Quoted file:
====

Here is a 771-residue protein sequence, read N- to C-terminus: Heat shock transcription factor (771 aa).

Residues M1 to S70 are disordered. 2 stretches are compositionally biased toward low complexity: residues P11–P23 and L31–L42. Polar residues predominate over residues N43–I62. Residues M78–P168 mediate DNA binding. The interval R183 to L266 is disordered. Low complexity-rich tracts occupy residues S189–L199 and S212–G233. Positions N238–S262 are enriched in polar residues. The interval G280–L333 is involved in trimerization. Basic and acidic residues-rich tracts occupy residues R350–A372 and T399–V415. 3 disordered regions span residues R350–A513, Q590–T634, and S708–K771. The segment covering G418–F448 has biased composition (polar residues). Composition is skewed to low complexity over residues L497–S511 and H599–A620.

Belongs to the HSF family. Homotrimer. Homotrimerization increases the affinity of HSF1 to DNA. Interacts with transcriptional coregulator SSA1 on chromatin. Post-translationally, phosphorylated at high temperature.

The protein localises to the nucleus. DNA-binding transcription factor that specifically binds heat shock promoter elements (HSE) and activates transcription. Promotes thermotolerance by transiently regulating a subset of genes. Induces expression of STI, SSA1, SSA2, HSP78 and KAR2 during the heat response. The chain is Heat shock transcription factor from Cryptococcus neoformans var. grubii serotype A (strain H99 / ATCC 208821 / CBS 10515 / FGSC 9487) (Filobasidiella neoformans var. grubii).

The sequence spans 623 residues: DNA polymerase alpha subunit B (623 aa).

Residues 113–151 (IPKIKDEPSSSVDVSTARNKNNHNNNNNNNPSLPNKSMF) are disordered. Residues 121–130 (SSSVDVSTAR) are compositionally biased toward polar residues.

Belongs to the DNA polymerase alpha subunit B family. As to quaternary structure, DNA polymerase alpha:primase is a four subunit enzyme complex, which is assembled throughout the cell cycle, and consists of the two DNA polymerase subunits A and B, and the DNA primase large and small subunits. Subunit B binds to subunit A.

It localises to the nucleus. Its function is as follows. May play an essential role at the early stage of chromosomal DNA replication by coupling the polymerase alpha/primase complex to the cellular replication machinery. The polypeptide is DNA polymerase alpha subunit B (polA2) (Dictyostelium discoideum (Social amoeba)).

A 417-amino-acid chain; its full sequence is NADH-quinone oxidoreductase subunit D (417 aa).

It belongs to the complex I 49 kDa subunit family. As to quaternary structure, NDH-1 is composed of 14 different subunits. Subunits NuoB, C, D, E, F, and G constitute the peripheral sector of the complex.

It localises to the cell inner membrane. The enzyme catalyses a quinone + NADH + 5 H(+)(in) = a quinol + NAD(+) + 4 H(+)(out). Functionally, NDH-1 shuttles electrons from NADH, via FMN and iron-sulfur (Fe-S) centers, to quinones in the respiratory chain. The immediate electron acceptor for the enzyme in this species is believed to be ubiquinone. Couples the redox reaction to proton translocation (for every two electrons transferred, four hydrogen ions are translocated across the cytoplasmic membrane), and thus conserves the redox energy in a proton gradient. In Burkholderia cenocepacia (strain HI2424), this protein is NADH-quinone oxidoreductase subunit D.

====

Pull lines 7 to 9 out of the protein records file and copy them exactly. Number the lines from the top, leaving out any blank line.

Belongs to the DNA polymerase alpha subunit B family. As to quaternary structure, DNA polymerase alpha:primase is a four subunit enzyme complex, which is assembled throughout the cell cycle, and consists of the two DNA polymerase subunits A and B, and the DNA primase large and small subunits. Subunit B binds to subunit A.

It localises to the nucleus. Its function is as follows. May play an essential role at the early stage of chromosomal DNA replication by coupling the polymerase alpha/primase complex to the cellular replication machinery. The polypeptide is DNA polymerase alpha subunit B (polA2) (Dictyostelium discoideum (Social amoeba)).

A 417-amino-acid chain; its full sequence is NADH-quinone oxidoreductase subunit D (417 aa).